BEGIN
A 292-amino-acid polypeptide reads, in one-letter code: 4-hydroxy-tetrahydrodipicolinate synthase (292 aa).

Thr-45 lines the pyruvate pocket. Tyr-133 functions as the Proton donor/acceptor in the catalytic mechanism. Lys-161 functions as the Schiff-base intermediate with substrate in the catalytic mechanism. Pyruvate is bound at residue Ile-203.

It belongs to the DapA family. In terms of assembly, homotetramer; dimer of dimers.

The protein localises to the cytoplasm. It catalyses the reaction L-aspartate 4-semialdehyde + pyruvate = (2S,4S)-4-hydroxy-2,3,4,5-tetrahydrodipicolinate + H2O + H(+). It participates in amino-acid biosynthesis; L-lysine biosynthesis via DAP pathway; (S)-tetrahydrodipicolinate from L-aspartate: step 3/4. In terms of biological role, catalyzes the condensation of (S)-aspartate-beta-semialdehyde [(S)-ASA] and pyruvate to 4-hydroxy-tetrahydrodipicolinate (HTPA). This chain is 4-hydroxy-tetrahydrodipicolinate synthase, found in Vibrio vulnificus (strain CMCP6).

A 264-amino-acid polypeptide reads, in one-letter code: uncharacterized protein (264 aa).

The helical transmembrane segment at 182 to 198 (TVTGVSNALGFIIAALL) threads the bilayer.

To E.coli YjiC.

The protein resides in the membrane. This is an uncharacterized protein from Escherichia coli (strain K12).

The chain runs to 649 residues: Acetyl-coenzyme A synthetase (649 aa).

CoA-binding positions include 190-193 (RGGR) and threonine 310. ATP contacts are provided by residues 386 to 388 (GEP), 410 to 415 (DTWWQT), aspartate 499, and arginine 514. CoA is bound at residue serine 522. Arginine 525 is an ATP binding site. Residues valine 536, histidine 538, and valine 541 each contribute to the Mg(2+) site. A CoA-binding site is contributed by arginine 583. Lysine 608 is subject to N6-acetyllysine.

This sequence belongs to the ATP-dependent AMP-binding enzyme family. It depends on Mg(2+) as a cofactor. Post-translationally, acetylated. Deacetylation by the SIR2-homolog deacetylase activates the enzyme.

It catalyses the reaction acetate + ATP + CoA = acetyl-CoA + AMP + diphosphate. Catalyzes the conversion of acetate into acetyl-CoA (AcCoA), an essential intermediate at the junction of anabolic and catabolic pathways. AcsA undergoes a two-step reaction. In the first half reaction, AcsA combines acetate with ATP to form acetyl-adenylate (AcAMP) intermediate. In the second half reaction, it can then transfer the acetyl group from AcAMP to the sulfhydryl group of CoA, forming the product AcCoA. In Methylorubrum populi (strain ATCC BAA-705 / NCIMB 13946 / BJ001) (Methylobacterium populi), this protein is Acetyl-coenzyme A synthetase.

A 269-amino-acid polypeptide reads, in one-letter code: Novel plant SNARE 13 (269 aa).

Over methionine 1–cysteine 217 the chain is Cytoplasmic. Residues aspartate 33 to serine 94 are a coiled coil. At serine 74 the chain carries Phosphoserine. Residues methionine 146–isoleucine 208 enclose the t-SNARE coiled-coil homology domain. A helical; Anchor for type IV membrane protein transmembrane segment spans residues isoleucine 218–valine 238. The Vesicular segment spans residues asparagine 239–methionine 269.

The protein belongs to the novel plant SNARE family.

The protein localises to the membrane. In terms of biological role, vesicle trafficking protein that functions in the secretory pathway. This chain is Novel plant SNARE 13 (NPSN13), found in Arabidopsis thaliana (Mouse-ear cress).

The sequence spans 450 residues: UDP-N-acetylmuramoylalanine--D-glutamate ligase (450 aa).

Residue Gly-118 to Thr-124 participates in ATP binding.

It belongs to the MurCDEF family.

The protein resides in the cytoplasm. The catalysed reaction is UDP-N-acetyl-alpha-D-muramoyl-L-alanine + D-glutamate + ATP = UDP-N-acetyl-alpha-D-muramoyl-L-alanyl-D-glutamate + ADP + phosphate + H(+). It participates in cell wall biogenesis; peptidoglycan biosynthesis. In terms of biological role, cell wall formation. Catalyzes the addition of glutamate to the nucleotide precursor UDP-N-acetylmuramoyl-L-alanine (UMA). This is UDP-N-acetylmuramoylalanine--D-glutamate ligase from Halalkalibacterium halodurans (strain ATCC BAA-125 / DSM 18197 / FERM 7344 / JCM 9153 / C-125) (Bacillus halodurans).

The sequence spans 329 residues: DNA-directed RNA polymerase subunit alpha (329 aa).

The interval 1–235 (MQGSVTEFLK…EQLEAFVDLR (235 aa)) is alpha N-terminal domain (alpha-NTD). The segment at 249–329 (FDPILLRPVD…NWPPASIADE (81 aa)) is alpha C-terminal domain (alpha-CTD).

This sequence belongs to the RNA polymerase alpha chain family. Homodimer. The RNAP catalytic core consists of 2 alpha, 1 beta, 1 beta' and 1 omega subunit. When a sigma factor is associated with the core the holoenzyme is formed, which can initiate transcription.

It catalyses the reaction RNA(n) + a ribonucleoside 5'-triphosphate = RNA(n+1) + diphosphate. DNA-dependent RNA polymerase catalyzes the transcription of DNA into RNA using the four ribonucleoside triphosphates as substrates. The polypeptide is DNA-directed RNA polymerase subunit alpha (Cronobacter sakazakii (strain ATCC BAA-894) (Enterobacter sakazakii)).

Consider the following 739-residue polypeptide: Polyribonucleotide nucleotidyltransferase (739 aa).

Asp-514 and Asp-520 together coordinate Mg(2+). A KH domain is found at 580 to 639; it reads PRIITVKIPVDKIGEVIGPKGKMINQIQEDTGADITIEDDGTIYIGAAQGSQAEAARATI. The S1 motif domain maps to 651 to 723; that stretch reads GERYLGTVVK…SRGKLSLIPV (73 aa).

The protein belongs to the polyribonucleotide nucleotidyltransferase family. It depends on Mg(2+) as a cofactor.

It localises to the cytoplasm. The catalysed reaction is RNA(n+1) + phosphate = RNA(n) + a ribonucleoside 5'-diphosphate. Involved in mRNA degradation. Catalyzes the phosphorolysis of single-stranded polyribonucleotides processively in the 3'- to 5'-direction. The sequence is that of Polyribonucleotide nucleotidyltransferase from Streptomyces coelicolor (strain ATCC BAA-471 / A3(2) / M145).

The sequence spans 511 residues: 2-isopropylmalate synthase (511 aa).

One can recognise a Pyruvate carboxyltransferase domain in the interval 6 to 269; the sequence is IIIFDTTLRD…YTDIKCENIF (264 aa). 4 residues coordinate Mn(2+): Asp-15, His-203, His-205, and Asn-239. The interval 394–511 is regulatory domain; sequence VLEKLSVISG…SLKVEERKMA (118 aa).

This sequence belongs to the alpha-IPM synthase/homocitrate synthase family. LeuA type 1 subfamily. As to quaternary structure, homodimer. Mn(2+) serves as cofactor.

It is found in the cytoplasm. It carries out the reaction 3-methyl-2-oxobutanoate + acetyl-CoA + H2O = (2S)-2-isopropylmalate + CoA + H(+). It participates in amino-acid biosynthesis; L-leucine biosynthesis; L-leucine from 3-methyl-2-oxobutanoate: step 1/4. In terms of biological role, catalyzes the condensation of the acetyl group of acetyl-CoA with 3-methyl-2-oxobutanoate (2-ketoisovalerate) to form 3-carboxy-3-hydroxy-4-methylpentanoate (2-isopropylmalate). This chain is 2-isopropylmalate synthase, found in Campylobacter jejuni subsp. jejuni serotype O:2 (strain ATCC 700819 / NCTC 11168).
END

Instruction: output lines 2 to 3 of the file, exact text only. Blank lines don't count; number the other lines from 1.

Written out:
Thr-45 lines the pyruvate pocket. Tyr-133 functions as the Proton donor/acceptor in the catalytic mechanism. Lys-161 functions as the Schiff-base intermediate with substrate in the catalytic mechanism. Pyruvate is bound at residue Ile-203.

It belongs to the DapA family. In terms of assembly, homotetramer; dimer of dimers.